Form usability is a complicated topic. Here are some basic guidelines that can help you avoid the worst mistakes.
Use appropriate controls
For example, do not use checkboxes when a user is supposed to select only a single option. Do not use radio buttons when there are 20 options.
Validate and restrict input...
You need to make sure (in your server-side code) to check that the form is correctly filled in. If there are any errors, you should return the user to the form page, highlighting those errors.
For example, if a user neglects to fill in an email address, you can return them to a form with the 'Email address' label in red and text at the top explaining that an email address is required.
You can also restrict data prior to this stage. For example, if the user is supposed to indicate whether they are male or female, do not include a text box for them to type 'm' or 'f'; include two radio buttons. If a user is supposed to indicate their country of residence, do not include a box for them to type it (where they might make a typing mistake etc.); include a drop-down list of all countries.
...but not too much
Be sure that your form can be filled in by all users. For example, you might require a postal code; don't attempt to validate this code because users from a different country might have a different format. In fact, you shouldn't require a postal code at all because some countries do not have postal codes.
Similar details apply to telephone numbers; for example, do not attempt to 'validate' a telephone number by checking that it only contains digits, -, (, and ); international telephone numbers are listed with a + at the beginning, and other countries might use additional symbols in telephone numbers.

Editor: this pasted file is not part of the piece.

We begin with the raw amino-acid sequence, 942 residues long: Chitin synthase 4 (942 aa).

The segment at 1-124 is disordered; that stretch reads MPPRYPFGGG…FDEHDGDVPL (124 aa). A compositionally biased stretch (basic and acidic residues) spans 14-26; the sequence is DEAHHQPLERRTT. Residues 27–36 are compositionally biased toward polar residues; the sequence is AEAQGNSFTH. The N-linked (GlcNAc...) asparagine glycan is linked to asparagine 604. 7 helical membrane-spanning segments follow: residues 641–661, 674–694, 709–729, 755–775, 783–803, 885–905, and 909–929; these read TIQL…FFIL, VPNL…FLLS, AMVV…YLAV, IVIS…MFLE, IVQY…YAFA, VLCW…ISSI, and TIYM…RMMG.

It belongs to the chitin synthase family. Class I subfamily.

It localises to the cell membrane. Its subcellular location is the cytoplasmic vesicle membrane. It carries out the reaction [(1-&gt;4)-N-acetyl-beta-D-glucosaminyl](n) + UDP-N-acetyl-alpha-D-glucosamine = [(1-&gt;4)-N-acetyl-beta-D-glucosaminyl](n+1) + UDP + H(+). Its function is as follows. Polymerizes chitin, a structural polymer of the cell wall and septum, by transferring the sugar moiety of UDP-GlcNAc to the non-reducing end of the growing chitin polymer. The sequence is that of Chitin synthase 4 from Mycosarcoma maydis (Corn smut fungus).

Do not make the user retype
In cases where the user needs to re-submit a form (because there was some mistake), ensure that they do not need to retype the correct information. When the form is sent back to them, it should already contain all the correct data they entered.
Do not include a 'Reset' button
HTML provides for a 'reset' button which clears the form data. Users often click this button by mistake when they intend to submit the form. The button usually has no purpose, so don't include it just because you can.
Provide all necessary instructions
Forms can be complicated and time-consuming to fill in, so be sure to include all necessary information. For example, indicate required fields in some way, so that the user knows they can't leave those blank.
If a user might not understand one piece of requested information (for example, the security number on a VISA card), explain that information for them.
If an explanation would be too long to fit on the form, include a link to it. Make sure the link pops up in a separate browser window so that the user doesn't lose their form data, and make sure that the link text indicates it will use a separate window so that the user isn't scared to click it.
Let user confirm important actions
Always give the user a 'last chance' stage to confirm any important actions such as a purchase. This stage should give the details of exactly what the user is about to commit to, and should clearly indicate that, when the submit button on this page is clicked, the action will be taken.
Include support contacts
If the form is an important one (for example, an order form for your business) and you care if somebody can't figure it out, make sure that you provide some way to get help, such as an email address, and prominently display it on that page.